basking with a basking shark

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On day 3 of the cruise, between stations 5 and 6 (between the offshore most x's on the second transect from the right in Nick's map - see post below) we spotted a basking shark. Basking sharks can be quite large and scary looking, but, like whale sharks, they eat plankton. Which means you don't have to worry about one eating you. I had an underwater housing onboard, and the day was calm, so I asked the captain if I could jump in and try to get an underwater shot. I was in luck, the captain gave a green light to "operation swim with a shark" and I rushed to set-up the gear and don my wetsuit.
 I jumped in the water off the diving platform on the transom, fired off a test shot (the greater shearwater from below - also included is a greater shearwater shot from above. shots taken on separate days) and started swimming as fast as I could toward the shark.
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     You can see from the shearwater "from below" shot, the water is beautiful. It's was ~400 feet deep, too. When you're looking down or in any direction other than up, it's all blue... unless you're within 20 or so feet of something.  This meant as I swam toward the ~25' shark, I was surrounded by immense blue and I wouldn't see anything in the water until I was right there next to it. My heartrate was flying.
     I was pretty far from the shark when I got in the water and was working hard to catch up. My thoughts were split between, "I hope I can get a shot" and "I hope I don't stumble upon this massive creature in the middle of the Gulf of Maine... to realize I mis-identified the species..."
     The folks on deck were kind enough to sing the JAWS theme when the basking shark went below the surface for a bit. Thanks guys.

     After a serious effort in the water, everyone on deck informed me that after I reached a certain point, the shark was swimming away from me just as quickly as I was approaching, and we had stations to finish. So, no underwater shot of a basking shark, this time. But Cameron got a nice shot from the deck of me swimming toward the shark, camera in tow, with a nice sized fin in the background.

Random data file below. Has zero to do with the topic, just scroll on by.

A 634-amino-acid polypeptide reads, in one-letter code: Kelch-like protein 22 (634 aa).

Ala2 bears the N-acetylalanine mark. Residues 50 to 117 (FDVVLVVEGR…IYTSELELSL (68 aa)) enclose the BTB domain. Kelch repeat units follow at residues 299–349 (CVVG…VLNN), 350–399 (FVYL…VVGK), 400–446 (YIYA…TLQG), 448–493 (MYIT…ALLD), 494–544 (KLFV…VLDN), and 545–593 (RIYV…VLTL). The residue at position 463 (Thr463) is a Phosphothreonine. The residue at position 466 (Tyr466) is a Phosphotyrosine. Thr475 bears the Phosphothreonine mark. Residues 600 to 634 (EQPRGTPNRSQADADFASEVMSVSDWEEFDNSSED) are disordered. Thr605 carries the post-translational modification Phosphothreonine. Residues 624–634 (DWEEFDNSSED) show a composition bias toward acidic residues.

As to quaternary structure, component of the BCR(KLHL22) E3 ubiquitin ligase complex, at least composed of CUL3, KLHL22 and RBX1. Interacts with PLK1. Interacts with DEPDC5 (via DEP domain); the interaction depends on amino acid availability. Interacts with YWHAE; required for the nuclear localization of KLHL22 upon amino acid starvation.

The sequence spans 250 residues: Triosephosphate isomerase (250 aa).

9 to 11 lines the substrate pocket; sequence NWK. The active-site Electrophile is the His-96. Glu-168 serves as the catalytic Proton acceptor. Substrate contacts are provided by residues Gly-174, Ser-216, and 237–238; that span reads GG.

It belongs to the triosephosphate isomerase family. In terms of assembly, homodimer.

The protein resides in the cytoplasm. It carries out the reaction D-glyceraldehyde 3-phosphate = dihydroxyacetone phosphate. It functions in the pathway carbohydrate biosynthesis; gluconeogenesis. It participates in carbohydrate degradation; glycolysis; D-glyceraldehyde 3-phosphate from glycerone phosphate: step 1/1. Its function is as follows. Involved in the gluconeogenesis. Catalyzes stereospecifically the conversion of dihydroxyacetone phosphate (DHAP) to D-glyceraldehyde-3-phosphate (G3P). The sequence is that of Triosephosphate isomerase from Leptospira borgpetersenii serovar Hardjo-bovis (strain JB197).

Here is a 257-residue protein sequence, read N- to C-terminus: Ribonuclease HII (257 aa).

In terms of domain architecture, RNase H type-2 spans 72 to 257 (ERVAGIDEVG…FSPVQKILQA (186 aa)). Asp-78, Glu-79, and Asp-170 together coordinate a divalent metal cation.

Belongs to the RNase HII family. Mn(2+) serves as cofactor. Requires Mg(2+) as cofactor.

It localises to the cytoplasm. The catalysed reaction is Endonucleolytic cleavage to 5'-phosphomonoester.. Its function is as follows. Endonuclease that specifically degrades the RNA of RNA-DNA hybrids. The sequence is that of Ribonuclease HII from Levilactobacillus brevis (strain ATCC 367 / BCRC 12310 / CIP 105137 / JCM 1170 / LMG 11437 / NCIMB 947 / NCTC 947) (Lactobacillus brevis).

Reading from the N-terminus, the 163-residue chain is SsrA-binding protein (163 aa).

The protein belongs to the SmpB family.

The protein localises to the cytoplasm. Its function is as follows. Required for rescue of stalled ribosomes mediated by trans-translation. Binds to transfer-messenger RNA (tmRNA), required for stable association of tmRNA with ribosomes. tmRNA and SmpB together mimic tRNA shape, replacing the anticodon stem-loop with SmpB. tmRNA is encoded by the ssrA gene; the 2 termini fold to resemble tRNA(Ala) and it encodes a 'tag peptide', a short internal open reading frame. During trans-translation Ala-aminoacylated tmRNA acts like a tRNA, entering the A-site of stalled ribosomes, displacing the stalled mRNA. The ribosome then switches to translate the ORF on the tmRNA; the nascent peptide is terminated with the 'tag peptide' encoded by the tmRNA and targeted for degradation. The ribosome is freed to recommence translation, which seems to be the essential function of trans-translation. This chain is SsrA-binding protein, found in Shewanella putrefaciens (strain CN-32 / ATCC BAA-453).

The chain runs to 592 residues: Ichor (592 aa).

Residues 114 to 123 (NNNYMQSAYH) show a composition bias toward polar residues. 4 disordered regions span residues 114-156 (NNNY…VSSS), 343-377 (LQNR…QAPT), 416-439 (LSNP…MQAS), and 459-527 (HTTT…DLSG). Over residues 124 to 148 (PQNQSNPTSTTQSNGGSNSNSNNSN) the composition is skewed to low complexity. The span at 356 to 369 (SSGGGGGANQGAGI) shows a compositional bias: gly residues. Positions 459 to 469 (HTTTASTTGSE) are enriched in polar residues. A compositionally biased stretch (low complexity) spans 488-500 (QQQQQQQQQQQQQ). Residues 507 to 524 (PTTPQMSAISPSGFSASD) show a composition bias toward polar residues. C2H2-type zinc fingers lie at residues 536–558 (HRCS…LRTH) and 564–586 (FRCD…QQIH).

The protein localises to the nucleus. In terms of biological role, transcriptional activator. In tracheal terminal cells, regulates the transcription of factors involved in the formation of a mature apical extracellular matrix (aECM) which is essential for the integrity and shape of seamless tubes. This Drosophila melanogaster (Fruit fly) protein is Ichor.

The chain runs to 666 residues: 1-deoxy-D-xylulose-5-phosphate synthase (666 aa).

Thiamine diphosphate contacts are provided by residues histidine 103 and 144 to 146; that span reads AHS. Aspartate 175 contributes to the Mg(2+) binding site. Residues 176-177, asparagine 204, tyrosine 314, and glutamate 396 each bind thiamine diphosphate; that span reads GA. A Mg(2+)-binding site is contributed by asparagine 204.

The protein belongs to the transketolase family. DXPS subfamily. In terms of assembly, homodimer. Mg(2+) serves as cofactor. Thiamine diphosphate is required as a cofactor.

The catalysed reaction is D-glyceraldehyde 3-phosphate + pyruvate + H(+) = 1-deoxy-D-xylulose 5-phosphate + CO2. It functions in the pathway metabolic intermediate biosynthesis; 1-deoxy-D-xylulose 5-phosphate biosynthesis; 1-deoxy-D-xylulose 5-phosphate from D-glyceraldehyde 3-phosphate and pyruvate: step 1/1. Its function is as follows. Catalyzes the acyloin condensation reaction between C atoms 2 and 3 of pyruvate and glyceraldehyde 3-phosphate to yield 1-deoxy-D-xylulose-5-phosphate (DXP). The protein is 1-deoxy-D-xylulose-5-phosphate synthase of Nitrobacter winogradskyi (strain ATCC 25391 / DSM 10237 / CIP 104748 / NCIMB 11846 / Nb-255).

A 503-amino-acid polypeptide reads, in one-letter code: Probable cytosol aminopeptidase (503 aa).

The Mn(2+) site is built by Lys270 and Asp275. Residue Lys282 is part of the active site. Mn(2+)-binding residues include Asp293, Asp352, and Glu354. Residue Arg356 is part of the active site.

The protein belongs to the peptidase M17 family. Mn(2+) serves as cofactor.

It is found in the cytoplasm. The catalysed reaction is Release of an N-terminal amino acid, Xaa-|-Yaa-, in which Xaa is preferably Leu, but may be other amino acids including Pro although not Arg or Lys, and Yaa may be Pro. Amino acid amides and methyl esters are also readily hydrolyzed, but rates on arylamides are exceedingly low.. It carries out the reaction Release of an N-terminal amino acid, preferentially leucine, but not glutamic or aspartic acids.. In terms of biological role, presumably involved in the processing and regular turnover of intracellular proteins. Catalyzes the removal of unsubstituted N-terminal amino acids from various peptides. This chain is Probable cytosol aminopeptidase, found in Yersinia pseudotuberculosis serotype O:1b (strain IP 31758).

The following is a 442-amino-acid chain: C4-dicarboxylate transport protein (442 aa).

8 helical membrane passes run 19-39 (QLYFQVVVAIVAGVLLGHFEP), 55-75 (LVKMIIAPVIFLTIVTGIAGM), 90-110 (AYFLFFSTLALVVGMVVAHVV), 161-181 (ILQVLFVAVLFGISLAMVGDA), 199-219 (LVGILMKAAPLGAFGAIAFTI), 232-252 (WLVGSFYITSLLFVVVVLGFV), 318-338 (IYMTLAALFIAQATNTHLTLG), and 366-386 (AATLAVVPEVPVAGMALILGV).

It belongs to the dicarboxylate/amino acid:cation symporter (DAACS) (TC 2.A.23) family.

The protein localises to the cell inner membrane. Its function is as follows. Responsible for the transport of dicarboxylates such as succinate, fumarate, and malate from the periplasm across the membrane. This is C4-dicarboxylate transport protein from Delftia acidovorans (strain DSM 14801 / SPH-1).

Too add some size perspective, I've also included two shots of the shark shot from the deck before I jumped in. It was too big to fit in the frame of just one shot. In the first, you can make out the pectoral fin: the white markings below the surface. The nose and body of the shark are detectable by the subtle change in color from the water.
The second shot is easier to make out: The dorsal fin on the left, and the caudal fin just below the surface, stirring  the water on the right.

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Swimming with the basking shark (above).

Dorsal and caudal fins seen from the boat (below).
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Enjoy. I'll put up more pictures of other cruise adventures over the next week.

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4 Comments

Awesome work--I'm very jealous. From the pic of you and the shark, it looks like the beast is traveling in a slick. I'd love to know if it really was working a convergence (assuming slick = convergence) or if Cameron just caught it passing through.

It's difficult to say whether the shark was working a slick. The beast appeared acutely aware of Pete's flailing and splashing, and its position seemed to be based on maintaining a 30m separation distance from the human interloper.

I just didn't want to swallow him by accident. That's all.

Wow, Mr. (Ms.?) shark, you are our first confirmed chondricthian reader. Sorry Pete got in your way--he has a habit of doing that. I'd be curious to know what you think of SeascapeModeling.org. Any requests?

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This page contains a single entry by Peter Stetson published on July 23, 2010 6:23 PM.

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